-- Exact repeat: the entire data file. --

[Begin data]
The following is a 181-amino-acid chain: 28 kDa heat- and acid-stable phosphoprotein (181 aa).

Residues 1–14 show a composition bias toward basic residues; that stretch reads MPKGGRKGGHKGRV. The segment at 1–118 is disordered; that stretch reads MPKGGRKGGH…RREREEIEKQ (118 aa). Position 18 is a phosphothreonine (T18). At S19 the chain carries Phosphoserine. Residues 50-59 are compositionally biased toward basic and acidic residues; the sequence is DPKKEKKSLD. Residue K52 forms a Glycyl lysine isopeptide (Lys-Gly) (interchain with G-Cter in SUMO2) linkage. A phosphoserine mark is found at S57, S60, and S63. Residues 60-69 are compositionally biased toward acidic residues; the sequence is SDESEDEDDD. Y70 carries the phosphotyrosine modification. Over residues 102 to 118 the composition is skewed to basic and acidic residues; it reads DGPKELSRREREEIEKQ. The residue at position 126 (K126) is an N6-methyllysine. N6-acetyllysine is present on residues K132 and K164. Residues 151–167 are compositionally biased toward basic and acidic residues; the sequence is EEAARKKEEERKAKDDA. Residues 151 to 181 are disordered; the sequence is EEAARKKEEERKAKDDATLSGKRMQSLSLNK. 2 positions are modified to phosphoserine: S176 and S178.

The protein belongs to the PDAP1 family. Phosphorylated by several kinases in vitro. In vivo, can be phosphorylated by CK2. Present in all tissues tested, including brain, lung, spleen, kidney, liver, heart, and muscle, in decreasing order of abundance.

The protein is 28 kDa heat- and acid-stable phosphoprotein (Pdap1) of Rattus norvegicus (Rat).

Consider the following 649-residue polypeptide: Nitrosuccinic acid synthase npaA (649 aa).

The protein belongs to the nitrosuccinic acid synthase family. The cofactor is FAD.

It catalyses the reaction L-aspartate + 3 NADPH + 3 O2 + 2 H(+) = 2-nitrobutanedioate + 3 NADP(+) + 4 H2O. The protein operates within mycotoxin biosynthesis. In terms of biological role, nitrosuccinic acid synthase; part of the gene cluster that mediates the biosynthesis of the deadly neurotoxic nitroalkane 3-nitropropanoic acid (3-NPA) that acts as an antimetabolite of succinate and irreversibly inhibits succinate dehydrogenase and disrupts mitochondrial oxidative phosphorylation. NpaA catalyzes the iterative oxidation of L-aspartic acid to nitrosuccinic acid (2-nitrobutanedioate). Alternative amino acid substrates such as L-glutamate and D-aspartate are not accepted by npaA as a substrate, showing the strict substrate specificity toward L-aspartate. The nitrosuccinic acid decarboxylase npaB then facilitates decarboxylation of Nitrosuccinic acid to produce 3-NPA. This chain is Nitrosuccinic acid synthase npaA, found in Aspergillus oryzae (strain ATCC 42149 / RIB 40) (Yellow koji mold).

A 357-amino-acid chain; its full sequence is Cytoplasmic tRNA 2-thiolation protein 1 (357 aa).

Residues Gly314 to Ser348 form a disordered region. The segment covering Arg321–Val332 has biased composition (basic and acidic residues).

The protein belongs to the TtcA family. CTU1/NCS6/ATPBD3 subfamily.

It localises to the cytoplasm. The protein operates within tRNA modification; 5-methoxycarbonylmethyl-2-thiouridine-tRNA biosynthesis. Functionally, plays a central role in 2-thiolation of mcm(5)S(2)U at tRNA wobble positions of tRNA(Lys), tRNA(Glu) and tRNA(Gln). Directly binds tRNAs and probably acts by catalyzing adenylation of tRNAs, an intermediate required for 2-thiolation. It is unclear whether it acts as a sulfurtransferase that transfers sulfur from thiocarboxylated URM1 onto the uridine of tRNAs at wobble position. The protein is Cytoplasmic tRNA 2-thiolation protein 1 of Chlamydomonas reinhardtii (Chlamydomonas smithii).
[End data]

The following is a 181-amino-acid chain: 28 kDa heat- and acid-stable phosphoprotein (181 aa).

Residues 1–14 show a composition bias toward basic residues; that stretch reads MPKGGRKGGHKGRV. The segment at 1–118 is disordered; that stretch reads MPKGGRKGGH…RREREEIEKQ (118 aa). Position 18 is a phosphothreonine (T18). At S19 the chain carries Phosphoserine. Residues 50-59 are compositionally biased toward basic and acidic residues; the sequence is DPKKEKKSLD. Residue K52 forms a Glycyl lysine isopeptide (Lys-Gly) (interchain with G-Cter in SUMO2) linkage. A phosphoserine mark is found at S57, S60, and S63. Residues 60-69 are compositionally biased toward acidic residues; the sequence is SDESEDEDDD. Y70 carries the phosphotyrosine modification. Over residues 102 to 118 the composition is skewed to basic and acidic residues; it reads DGPKELSRREREEIEKQ. The residue at position 126 (K126) is an N6-methyllysine. N6-acetyllysine is present on residues K132 and K164. Residues 151–167 are compositionally biased toward basic and acidic residues; the sequence is EEAARKKEEERKAKDDA. Residues 151 to 181 are disordered; the sequence is EEAARKKEEERKAKDDATLSGKRMQSLSLNK. 2 positions are modified to phosphoserine: S176 and S178.

The protein belongs to the PDAP1 family. Phosphorylated by several kinases in vitro. In vivo, can be phosphorylated by CK2. Present in all tissues tested, including brain, lung, spleen, kidney, liver, heart, and muscle, in decreasing order of abundance.

The protein is 28 kDa heat- and acid-stable phosphoprotein (Pdap1) of Rattus norvegicus (Rat).

Consider the following 649-residue polypeptide: Nitrosuccinic acid synthase npaA (649 aa).

The protein belongs to the nitrosuccinic acid synthase family. The cofactor is FAD.

It catalyses the reaction L-aspartate + 3 NADPH + 3 O2 + 2 H(+) = 2-nitrobutanedioate + 3 NADP(+) + 4 H2O. The protein operates within mycotoxin biosynthesis. In terms of biological role, nitrosuccinic acid synthase; part of the gene cluster that mediates the biosynthesis of the deadly neurotoxic nitroalkane 3-nitropropanoic acid (3-NPA) that acts as an antimetabolite of succinate and irreversibly inhibits succinate dehydrogenase and disrupts mitochondrial oxidative phosphorylation. NpaA catalyzes the iterative oxidation of L-aspartic acid to nitrosuccinic acid (2-nitrobutanedioate). Alternative amino acid substrates such as L-glutamate and D-aspartate are not accepted by npaA as a substrate, showing the strict substrate specificity toward L-aspartate. The nitrosuccinic acid decarboxylase npaB then facilitates decarboxylation of Nitrosuccinic acid to produce 3-NPA. This chain is Nitrosuccinic acid synthase npaA, found in Aspergillus oryzae (strain ATCC 42149 / RIB 40) (Yellow koji mold).

A 357-amino-acid chain; its full sequence is Cytoplasmic tRNA 2-thiolation protein 1 (357 aa).

Residues Gly314 to Ser348 form a disordered region. The segment covering Arg321–Val332 has biased composition (basic and acidic residues).

The protein belongs to the TtcA family. CTU1/NCS6/ATPBD3 subfamily.

It localises to the cytoplasm. The protein operates within tRNA modification; 5-methoxycarbonylmethyl-2-thiouridine-tRNA biosynthesis. Functionally, plays a central role in 2-thiolation of mcm(5)S(2)U at tRNA wobble positions of tRNA(Lys), tRNA(Glu) and tRNA(Gln). Directly binds tRNAs and probably acts by catalyzing adenylation of tRNAs, an intermediate required for 2-thiolation. It is unclear whether it acts as a sulfurtransferase that transfers sulfur from thiocarboxylated URM1 onto the uridine of tRNAs at wobble position. The protein is Cytoplasmic tRNA 2-thiolation protein 1 of Chlamydomonas reinhardtii (Chlamydomonas smithii).